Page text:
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What is spinach and celery juice good for?

Drinking vegetable juices made from spinach and celery has become increasingly popular in recent years. Proponents claim that these green juices provide a concentrated dose of nutrients that can boost energy, improve health, and help with weight loss. This article explores the potential benefits of spinach and celery juice and whether the hype is supported by science.

Nutrition profile

Spinach and celery are both low in calories but packed with vitamins, minerals, and plant compounds that may offer health benefits. Here is an overview of the main nutrients found in these vegetables (1, 2):

Nutrient Spinach (per 1 cup / 30g) Celery (per 1 cup / 101g)
Calories 7 16
Protein 0.9 g 0.7 g
Carbs 1.1 g 3 g
Fiber 0.7 g 1.6 g
Vitamin K 145% DV 37% DV
Vitamin A 56% DV 5% DV
Vitamin C 14% DV 5% DV
Folate 14% DV 7% DV
Potassium 8% DV 11% DV

As you can see, both spinach and celery are low in calories but provide important vitamins, minerals, and antioxidants like vitamins A, C, and K. Spinach is especially high in vitamin K, which supports bone and heart health (3).

Potential benefits

Drinking spinach and celery juice may provide the following benefits:

1. May help hydrate

Spinach is made up of about 91% water, while celery is around 95% water (1, 2). Consuming these vegetables in juice form provides pure plant-powered hydration.

2. May support heart health

The nutrients in spinach and celery may benefit heart health in various ways. For example:

  • Vitamin K helps prevent calcium buildup in arteries and promotes proper blood clotting (3).
  • Folate helps convert homocysteine, a compound linked to heart disease risk, into benign forms (4).
  • Flavonoids like luteolin found in celery have antioxidant and anti-inflammatory properties that may protect arteries (5).
  • Nitrates in celery juice may help dilate blood vessels and lower blood pressure (6).

3. May reduce inflammation

Chronic inflammation is at the root of many diseases. Compounds found in spinach and celery may help reduce inflammation:

  • Luteolin, kaempferol, and other spinach flavonoids demonstrate anti-inflammatory activities (7).
  • The antioxidants vitamin C, beta-carotene, and manganese help quell inflammation (8).
  • Celery contains polyacetylenes that may inhibit inflammatory enzymes (9).

4. May support healthy digestion

Spinach and celery provide fiber, which promotes healthy digestion and bowel regularity. Specific compounds that may aid digestion include:

  • A celery fiber called apiuman may act as a prebiotic by feeding beneficial gut bacteria (10).
  • Spinach contains some soluble fiber, which forms a gel-like substance that keeps food moving through your gut (11).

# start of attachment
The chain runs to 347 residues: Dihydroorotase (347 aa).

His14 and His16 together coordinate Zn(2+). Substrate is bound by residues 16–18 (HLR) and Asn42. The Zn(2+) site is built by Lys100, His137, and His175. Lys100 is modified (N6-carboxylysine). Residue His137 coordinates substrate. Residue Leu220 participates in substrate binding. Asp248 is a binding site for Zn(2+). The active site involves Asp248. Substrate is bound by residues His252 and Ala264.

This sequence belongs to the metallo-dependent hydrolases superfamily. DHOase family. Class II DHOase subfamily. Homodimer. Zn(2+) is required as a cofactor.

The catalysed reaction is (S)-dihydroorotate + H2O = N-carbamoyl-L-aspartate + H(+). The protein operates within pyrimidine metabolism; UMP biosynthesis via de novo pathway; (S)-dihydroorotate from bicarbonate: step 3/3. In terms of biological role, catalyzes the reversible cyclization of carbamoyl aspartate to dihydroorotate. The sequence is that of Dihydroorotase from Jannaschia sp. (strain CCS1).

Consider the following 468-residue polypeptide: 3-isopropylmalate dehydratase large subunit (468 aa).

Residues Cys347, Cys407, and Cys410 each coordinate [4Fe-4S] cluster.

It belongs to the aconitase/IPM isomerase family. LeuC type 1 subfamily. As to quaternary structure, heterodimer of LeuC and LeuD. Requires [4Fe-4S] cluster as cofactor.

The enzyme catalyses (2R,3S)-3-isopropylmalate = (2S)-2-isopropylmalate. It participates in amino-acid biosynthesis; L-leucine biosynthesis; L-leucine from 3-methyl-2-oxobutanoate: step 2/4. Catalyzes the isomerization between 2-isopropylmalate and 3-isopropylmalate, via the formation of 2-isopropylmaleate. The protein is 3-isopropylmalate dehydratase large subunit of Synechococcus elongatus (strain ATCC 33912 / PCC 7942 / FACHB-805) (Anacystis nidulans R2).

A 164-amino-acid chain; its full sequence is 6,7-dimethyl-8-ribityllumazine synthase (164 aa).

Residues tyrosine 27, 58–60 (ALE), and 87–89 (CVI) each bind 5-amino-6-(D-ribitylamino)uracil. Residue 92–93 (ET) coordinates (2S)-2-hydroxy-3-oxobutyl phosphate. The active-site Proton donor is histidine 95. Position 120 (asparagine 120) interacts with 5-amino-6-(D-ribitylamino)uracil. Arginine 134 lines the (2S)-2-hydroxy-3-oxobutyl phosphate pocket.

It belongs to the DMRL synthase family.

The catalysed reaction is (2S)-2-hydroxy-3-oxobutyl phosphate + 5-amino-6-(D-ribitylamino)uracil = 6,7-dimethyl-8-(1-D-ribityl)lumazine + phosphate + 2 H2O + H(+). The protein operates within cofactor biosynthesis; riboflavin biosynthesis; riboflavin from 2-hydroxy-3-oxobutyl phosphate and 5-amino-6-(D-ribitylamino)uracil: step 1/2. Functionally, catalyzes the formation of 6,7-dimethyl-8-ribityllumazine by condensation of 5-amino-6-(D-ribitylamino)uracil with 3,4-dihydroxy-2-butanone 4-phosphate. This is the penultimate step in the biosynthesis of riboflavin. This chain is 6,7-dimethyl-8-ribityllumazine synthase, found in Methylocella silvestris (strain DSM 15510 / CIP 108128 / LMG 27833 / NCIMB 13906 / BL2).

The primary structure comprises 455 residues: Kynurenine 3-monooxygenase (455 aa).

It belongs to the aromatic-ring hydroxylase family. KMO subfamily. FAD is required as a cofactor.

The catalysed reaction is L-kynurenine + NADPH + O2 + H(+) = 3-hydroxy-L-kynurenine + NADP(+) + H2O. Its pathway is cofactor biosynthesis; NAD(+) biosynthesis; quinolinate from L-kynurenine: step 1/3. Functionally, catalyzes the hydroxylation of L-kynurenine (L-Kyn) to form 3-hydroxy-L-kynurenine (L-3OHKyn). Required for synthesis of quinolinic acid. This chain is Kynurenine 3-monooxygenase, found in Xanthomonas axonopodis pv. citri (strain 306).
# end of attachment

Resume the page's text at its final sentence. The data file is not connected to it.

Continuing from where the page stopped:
5. May boost immunity

Spinach and celery contain antioxidants and nutrients that may strengthen your immune defenses:

  • Vitamin C, found in both vegetables, supports the production and function of immune cells (12).
  • Folate deficiency can negatively impact immune response (13).
  • Vitamin A keeps mucous membranes in the eyes, throat, and gut healthy (14).

6. May promote bone health

Spinach and celery each provide key nutrients that support strong, healthy bones:

  • Vitamin K is required for bone-building osteocalcin production and helps reduce urinary calcium loss (3).
  • Vitamin A is needed for osteoblasts, cells that produce bone tissue (15).
  • Celery is a source of silicon, which may stimulate collagen formation for bone strength (16).

7. May help manage blood sugar

The nutrients in spinach and celery may help regulate blood sugar in people with diabetes:

  • Magnesium has been shown to reduce insulin resistance (17).
  • Vitamin K may decrease inflammation related to diabetes complications (18).
  • Fiber slows carbohydrate digestion and moderates blood sugar spikes.


While spinach and celery juice has many potential upsides, there are some downsides to consider:

  • Oxalates: Spinach contains oxalates that may contribute to kidney stone development in susceptible people (19).
  • Pesticide residue: Conventional produce may contain pesticide residues, so opt for organic if possible (20).
  • Sodium: Juices made from store-bought celery may be high in added sodium.
  • Sugar: Juice removes the beneficial fiber content of whole vegetables.
  • Nutrient deficits: Drinking vegetable juice alone causes deficits in protein, fat, and nutrients found in other foods.

Juicing tips

Here are some tips for making spinach and celery juice:

  • Use organic spinach and celery.
  • Rinse produce thoroughly before juicing.
  • Juice celery along with cucumber or apples to mellow the taste.
  • Drink juice immediately after making for best nutrient retention.
  • Store juice in an airtight container and consume within 24 hours.
  • Combine with other vegetables like kale, cucumber, lettuce, or carrots.
  • Dilute concentrated greens juices if desired.
  • Consume juice as a snack, not a meal replacement.

The bottom line

Research on spinach and celery juice specifically is limited. However, the nutrient density of these vegetables suggests that juicing them may provide benefits like improved heart health, better digestion, and protection against chronic disease.

That said, juice shouldn’t replace whole fruits and vegetables. For best results, incorporate spinach and celery juice as part of a healthy, balanced diet.